HSA funds do not expire, so it's possible that you might still have money in an HSA even if you no longer have HSA-compliant health insurance. For example, you may have opted for something like a health care sharing ministry plan, which is not subject to the coverage mandate for at-home COVID tests. In that case, you can use your HSA funds to purchase at-home COVID tests if you choose to do so.


Free in-person COVID testing is readily available in most areas of the country. But if you prefer to take a test in your own home, there are COVID tests available for in-home use.

Since January 15, 2022, most health insurance plans in the U.S. have covered the cost of rapid at-home COVID tests. Up to eight at-home COVID tests must be covered for each plan member each month, and this regulation remains in effect for the duration of the COVID public health emergency period.

Insurers can establish agreements with pharmacies so that members can pick up tests without having to pay anything, or the health plan can reimburse members for the cost of a test.

A Word From Verywell

At-home COVID tests have made it easy and convenient for people to test themselves and their family for COVID. These test kits used to be in short supply on store shelves and fairly expensive, especially if a household needed to test multiple people at one time.

Thankfully, there is no longer a supply shortage. And the fact that health plans now cover the cost of at-home COVID tests means that there is also no longer a financial obstacle for most people. Increased access to free at-home COVID testing can provide another layer of security both before and after potential exposure to COVID. These tests can make it easier to meet in person with colleagues, classmates, loved ones, and the general public.

The information in this article is current as of the date listed. As new research becomes available, we’ll update this article. For the latest on COVID-19, visit our coronavirus news page.

10 Sources
Verywell Health uses only high-quality sources, including peer-reviewed studies, to support the facts within our articles. Read our editorial process to learn more about how we fact-check and keep our content accurate, reliable, and trustworthy.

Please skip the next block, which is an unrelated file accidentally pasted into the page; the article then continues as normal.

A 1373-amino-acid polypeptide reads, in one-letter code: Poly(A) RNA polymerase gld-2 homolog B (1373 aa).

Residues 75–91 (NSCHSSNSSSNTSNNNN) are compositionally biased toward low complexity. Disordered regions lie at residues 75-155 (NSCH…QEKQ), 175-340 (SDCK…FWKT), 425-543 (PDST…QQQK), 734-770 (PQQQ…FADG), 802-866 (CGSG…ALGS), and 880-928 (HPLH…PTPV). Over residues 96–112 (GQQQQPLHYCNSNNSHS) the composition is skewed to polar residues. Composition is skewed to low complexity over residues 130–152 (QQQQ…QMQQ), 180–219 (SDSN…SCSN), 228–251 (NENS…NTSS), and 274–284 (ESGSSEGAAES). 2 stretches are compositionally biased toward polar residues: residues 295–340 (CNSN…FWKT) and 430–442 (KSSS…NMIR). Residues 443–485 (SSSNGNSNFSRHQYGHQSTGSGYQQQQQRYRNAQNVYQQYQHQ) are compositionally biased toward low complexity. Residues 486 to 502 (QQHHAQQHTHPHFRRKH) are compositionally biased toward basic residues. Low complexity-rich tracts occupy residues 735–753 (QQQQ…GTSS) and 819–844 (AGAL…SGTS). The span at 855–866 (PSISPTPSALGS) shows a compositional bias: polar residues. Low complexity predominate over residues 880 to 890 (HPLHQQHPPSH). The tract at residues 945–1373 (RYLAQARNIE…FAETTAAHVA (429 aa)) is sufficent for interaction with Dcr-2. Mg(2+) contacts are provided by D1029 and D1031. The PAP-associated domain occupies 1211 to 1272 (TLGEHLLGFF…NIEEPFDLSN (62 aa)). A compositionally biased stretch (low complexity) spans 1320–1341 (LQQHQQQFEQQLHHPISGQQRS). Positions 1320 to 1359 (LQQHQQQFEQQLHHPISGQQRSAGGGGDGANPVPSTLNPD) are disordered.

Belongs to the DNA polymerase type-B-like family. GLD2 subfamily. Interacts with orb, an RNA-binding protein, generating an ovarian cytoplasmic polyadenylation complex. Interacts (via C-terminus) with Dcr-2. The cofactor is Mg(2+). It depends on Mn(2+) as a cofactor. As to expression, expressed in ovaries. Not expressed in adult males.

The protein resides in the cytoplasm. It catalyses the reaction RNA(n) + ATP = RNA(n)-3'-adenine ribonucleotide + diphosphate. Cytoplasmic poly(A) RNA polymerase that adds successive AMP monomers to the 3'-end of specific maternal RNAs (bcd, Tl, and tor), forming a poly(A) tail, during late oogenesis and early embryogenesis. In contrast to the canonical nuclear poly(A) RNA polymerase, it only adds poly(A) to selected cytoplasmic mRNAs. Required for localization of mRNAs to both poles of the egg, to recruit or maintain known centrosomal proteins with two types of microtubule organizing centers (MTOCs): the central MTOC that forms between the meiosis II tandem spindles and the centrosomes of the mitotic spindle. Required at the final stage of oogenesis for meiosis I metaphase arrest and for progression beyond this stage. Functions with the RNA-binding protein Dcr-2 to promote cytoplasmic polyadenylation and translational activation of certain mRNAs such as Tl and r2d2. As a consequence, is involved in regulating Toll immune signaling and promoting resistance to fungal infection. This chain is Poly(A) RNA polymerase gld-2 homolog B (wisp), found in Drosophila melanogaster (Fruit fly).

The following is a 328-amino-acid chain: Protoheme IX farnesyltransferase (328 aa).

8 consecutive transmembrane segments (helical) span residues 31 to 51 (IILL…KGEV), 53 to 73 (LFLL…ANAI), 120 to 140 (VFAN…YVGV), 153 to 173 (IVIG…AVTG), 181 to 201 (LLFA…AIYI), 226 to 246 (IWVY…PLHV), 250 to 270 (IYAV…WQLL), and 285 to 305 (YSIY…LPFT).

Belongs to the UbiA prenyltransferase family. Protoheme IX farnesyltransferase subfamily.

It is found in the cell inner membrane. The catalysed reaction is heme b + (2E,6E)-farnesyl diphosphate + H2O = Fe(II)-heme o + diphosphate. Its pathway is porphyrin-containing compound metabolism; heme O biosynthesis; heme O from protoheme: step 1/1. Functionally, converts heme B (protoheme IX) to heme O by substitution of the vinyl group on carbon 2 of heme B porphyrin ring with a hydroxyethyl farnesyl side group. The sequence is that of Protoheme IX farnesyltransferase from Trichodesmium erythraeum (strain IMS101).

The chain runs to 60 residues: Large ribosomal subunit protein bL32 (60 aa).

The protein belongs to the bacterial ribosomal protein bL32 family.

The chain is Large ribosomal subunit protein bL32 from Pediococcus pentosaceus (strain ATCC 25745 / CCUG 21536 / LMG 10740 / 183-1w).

1. U.S. Department of Health and Human Services. Biden-Harris Administration Requires Insurance Companies and Group Health Plans to Cover the Cost of At-Home COVID-19 Tests, Increasing Access to Free Tests. January 10, 2022.

  2. The White House. President Biden Announces New Actions to Protect Americans Against the Delta and Omicron Variants as We Battle COVID-⁠19 this Winter. December 2, 2021.

  3. Centers for Medicare and Medicaid Services. How to Get Your At-Home Over-the-Counter COVID-19 Test For Free.

  4. Centers for Medicare and Medicaid Services. FAQs about Families First Coronavirus Response Act and Coronavirus Aid, Relief, and Economic Security Act implementation, part 43.

  5. Keith, Katie. Health Affairs. Insurers and Plans Must Cover At-Home Tests for COVID-19. January 11, 2022.

  6. Department of Health and Human Services. Office of the Assistant Secretary for Preparedness and Response. Renewal of determination that a public health emergency exists.

  7. Cubanski, Juliette; Kates, Jennifer; Guth, Madeline; Pollitz, Karen; Musumeci, MaryBeth; Freed, Meredith. Kaiser Family Foundation. What Happens When COVID-19 Emergency Declarations End? Implications for Coverage, Costs, and Access. April 8, 2022.

  8. Centers for Medicare and Medicaid Services. Medicare Covers Over-the Counter COVID-19 Tests. April 4, 2022.

  9. Cornell Law School. Legal Information Institute. 45 CFR § 148.220 - Excepted benefits.

  10. Food and Drug Administration. In vitro diagnostics EUAs - antigen diagnostic tests for SARS-CoV-2.

By Louise Norris
 Louise Norris has been a licensed health insurance agent since 2003 after graduating magna cum laude from Colorado State with a BS in psychology.